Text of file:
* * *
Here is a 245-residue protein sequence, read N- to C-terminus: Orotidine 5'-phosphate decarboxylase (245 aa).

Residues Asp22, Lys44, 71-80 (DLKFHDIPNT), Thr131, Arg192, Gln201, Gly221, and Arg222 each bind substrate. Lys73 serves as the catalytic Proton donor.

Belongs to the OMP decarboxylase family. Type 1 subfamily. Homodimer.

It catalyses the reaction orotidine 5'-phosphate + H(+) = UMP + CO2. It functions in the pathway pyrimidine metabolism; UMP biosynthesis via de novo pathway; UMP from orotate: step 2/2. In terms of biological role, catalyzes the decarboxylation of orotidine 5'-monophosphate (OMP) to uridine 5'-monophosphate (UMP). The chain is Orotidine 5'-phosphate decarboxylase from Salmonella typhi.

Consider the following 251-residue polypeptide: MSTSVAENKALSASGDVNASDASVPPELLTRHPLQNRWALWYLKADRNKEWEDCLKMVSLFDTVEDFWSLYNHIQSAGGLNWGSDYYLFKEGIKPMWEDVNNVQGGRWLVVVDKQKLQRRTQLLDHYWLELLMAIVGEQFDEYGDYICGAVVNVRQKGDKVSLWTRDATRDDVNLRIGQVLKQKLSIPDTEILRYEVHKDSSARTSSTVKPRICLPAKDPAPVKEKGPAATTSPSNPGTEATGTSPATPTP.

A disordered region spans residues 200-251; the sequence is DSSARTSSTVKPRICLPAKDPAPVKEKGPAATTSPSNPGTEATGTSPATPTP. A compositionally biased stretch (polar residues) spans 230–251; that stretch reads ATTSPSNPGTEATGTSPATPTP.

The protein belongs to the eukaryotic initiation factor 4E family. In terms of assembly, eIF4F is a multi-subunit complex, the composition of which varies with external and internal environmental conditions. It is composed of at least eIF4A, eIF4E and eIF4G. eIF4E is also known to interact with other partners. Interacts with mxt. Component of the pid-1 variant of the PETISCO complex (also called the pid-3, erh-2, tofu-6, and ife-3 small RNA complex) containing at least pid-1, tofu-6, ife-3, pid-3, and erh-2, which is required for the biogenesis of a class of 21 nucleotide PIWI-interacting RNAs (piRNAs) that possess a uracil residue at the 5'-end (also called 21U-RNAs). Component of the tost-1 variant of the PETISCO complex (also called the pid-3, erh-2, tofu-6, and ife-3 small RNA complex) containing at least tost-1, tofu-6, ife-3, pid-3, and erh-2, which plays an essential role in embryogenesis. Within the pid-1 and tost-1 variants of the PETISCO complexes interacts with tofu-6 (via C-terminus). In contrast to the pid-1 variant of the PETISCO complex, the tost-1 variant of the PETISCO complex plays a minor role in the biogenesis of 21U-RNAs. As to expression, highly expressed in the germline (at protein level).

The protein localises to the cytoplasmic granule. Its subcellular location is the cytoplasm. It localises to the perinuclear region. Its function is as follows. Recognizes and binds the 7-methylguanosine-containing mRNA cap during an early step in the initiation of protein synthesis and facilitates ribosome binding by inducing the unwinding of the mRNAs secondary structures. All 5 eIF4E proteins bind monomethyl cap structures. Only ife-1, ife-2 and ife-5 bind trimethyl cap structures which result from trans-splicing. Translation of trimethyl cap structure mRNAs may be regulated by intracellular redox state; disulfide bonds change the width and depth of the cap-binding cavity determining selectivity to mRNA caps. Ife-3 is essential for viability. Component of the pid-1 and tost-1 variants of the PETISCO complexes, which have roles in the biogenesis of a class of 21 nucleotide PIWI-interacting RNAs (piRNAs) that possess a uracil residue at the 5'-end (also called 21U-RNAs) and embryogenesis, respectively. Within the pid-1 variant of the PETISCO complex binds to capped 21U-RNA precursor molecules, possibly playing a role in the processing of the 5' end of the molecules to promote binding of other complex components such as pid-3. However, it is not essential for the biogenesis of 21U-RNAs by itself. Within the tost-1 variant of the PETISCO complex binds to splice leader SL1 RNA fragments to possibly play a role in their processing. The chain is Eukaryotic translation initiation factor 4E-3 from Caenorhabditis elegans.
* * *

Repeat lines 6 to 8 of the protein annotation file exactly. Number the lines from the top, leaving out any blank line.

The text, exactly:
A disordered region spans residues 200-251; the sequence is DSSARTSSTVKPRICLPAKDPAPVKEKGPAATTSPSNPGTEATGTSPATPTP. A compositionally biased stretch (polar residues) spans 230–251; that stretch reads ATTSPSNPGTEATGTSPATPTP.

The protein belongs to the eukaryotic initiation factor 4E family. In terms of assembly, eIF4F is a multi-subunit complex, the composition of which varies with external and internal environmental conditions. It is composed of at least eIF4A, eIF4E and eIF4G. eIF4E is also known to interact with other partners. Interacts with mxt. Component of the pid-1 variant of the PETISCO complex (also called the pid-3, erh-2, tofu-6, and ife-3 small RNA complex) containing at least pid-1, tofu-6, ife-3, pid-3, and erh-2, which is required for the biogenesis of a class of 21 nucleotide PIWI-interacting RNAs (piRNAs) that possess a uracil residue at the 5'-end (also called 21U-RNAs). Component of the tost-1 variant of the PETISCO complex (also called the pid-3, erh-2, tofu-6, and ife-3 small RNA complex) containing at least tost-1, tofu-6, ife-3, pid-3, and erh-2, which plays an essential role in embryogenesis. Within the pid-1 and tost-1 variants of the PETISCO complexes interacts with tofu-6 (via C-terminus). In contrast to the pid-1 variant of the PETISCO complex, the tost-1 variant of the PETISCO complex plays a minor role in the biogenesis of 21U-RNAs. As to expression, highly expressed in the germline (at protein level).

The protein localises to the cytoplasmic granule. Its subcellular location is the cytoplasm. It localises to the perinuclear region. Its function is as follows. Recognizes and binds the 7-methylguanosine-containing mRNA cap during an early step in the initiation of protein synthesis and facilitates ribosome binding by inducing the unwinding of the mRNAs secondary structures. All 5 eIF4E proteins bind monomethyl cap structures. Only ife-1, ife-2 and ife-5 bind trimethyl cap structures which result from trans-splicing. Translation of trimethyl cap structure mRNAs may be regulated by intracellular redox state; disulfide bonds change the width and depth of the cap-binding cavity determining selectivity to mRNA caps. Ife-3 is essential for viability. Component of the pid-1 and tost-1 variants of the PETISCO complexes, which have roles in the biogenesis of a class of 21 nucleotide PIWI-interacting RNAs (piRNAs) that possess a uracil residue at the 5'-end (also called 21U-RNAs) and embryogenesis, respectively. Within the pid-1 variant of the PETISCO complex binds to capped 21U-RNA precursor molecules, possibly playing a role in the processing of the 5' end of the molecules to promote binding of other complex components such as pid-3. However, it is not essential for the biogenesis of 21U-RNAs by itself. Within the tost-1 variant of the PETISCO complex binds to splice leader SL1 RNA fragments to possibly play a role in their processing. The chain is Eukaryotic translation initiation factor 4E-3 from Caenorhabditis elegans.